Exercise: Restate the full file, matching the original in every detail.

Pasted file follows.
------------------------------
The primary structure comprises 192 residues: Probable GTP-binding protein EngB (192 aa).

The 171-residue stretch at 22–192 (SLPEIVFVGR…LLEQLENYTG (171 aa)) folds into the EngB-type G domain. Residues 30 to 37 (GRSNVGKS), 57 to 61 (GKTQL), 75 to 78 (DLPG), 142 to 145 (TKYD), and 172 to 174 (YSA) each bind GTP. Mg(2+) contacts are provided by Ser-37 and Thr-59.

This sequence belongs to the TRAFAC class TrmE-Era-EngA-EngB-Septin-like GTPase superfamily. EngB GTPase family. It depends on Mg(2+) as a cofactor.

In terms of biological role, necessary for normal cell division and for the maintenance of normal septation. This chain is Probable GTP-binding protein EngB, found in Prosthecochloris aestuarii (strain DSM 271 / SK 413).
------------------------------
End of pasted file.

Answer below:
The primary structure comprises 192 residues: Probable GTP-binding protein EngB (192 aa).

The 171-residue stretch at 22–192 (SLPEIVFVGR…LLEQLENYTG (171 aa)) folds into the EngB-type G domain. Residues 30 to 37 (GRSNVGKS), 57 to 61 (GKTQL), 75 to 78 (DLPG), 142 to 145 (TKYD), and 172 to 174 (YSA) each bind GTP. Mg(2+) contacts are provided by Ser-37 and Thr-59.

This sequence belongs to the TRAFAC class TrmE-Era-EngA-EngB-Septin-like GTPase superfamily. EngB GTPase family. It depends on Mg(2+) as a cofactor.

In terms of biological role, necessary for normal cell division and for the maintenance of normal septation. This chain is Probable GTP-binding protein EngB, found in Prosthecochloris aestuarii (strain DSM 271 / SK 413).